Working with the New York Daily News and the Metro Area Industrial Foundation, The Greenburger Center invited behavioral health care expert Leon Evans, President and CEO of the Center for Health Care Services in San Antonio, Texas; and Miami-Dade County Mental Health Court Judge Steven Leifman—both of whom have pioneered strategies aimed at finding alternatives to incarceration (ATI) for the seriously mentally ill.
Leifman told the group he is still horrified by the memory of his visit years ago to a mental health hospital in Miami-Dade County while he was an intern for a prominent Miami legislator.
“I walked into a hellhole,” he said, recalling the sight of one teenager strapped to a bed and given thorazine which made him overweight. The teenager, it turned out, was not there for psychiatric treatment; he was autistic.
In another part of the hospital, he witnessed six naked men being hosed off by a guard as if they were animals.
But today, he pointed out, the mental health system’s failure to provide adequate care for troubled individuals has only shifted the burden to jails and prisons.
“(Some) 40% of all people with mental illnesses in this country at some point in their life will come into contact with the criminal justice system,” said Leifman, who has been one of the country’s most influential advocates of ATI.
Other participants in the forum included New York City Council Speaker Melissa Mark-Viverito, an outspoken advocate for local and national criminal justice reform.
“Looking at the way we look at incarceration, and having the punishment fit the crime, is critically important,” said Speaker Mark-Viverito.
In support of this idea, to date, Speaker Viverito and the New York City Council have contributed over $6 million to ATI initiatives, and recently passed the Criminal Justice Reform Act which decriminalized non-violent, low-level offences and replaced them with a summons.
“When you think about incarcerating someone for public urination, it’s unpleasant, but does that really make sense?” asked Speaker Viverito, who believes that authorities have to re-envision their approach to non-violent offenders who are apprehended for minor crimes—if they are ever to reach their goal of permanently closing Rikers.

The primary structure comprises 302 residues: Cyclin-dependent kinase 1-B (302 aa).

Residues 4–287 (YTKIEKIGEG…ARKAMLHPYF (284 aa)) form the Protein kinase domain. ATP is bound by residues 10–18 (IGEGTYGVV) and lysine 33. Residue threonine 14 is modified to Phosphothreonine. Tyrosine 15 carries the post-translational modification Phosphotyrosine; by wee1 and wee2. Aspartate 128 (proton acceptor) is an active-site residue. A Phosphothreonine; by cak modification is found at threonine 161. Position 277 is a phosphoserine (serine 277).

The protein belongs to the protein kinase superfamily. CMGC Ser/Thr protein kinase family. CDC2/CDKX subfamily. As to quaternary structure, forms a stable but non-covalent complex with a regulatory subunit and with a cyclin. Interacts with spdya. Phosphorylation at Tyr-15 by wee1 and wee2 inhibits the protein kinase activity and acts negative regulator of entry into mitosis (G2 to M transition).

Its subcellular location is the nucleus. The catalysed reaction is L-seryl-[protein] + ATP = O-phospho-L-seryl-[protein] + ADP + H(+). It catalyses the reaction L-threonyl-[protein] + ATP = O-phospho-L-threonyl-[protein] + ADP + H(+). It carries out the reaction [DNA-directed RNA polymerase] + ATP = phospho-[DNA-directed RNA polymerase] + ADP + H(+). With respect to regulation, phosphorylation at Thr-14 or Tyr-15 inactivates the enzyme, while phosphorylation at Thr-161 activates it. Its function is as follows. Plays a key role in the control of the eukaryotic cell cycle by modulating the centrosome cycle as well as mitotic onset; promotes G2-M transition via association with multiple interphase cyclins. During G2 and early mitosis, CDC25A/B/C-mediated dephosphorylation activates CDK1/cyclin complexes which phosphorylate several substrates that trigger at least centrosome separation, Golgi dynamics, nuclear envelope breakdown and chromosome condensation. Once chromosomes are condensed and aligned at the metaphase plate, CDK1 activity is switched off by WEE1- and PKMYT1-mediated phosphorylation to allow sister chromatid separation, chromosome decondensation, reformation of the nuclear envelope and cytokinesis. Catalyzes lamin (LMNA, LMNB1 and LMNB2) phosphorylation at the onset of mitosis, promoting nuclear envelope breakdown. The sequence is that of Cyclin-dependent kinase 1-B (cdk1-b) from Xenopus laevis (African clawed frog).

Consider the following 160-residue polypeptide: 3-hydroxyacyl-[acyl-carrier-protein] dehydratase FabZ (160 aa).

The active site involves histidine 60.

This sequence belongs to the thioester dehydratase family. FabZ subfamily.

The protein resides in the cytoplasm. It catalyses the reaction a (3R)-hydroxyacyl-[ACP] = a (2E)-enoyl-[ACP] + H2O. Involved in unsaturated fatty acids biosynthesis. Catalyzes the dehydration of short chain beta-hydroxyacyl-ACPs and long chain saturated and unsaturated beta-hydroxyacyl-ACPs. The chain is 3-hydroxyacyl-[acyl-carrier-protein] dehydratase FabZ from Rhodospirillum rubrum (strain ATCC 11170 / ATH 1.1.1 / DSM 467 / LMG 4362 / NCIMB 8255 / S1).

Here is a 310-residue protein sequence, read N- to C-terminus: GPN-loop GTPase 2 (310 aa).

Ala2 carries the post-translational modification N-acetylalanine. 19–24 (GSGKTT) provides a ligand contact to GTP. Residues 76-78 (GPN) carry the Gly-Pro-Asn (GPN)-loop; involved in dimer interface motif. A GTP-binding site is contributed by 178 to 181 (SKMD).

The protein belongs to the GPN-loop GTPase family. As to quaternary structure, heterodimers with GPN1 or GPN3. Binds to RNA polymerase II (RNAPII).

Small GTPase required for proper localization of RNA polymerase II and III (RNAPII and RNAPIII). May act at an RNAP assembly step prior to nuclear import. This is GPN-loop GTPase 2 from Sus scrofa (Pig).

According to the National Alliance on Mental Illness, more than two million people are arrested and booked into jails each year. A 2010 survey by the Treatment Advocacy Center found that people with mental illness are nine times more likely to be incarcerated than hospitalized, and 18 times more likely to find a bed in the criminal justice system than at any state and civil hospital.
These statistics are reflected in Rikers where, according to a 2015 New York Times article, a total of 4,000 men and women with diagnosed mental illnesses are incarcerated at any given time.
This number represents more than all the adult patients in New York State psychiatric hospitals combined.
But the problem is nationwide, according to Judge Liefman.
“On any given day, there are approximately 360,000 people with serious mental illnesses in jails and prisons and another 760,000 under correctional supervision,” he said.
“This is a shameful American tragedy and it must and can be reversed.”
To demonstrate what can be done to achieve this goal, Leifman discussed the Eleventh Judicial Circuit Criminal Mental Health Project, which he implemented in Florida in 2000. The project seeks to steer people with mental illness that have committed low-level offences away from incarceration and towards community-based care.
“Anybody that gets arrested on a misdemeanor in dade county, within three days they are evaluated and transferred from jail to one of our public or private crisis stabilization units,” said Leifman.
“Because they are on a criminal hold, we can reset the case to a few weeks, give them an opportunity to stabilize, have a team go see them, and offer them an opportunity to come into the program.”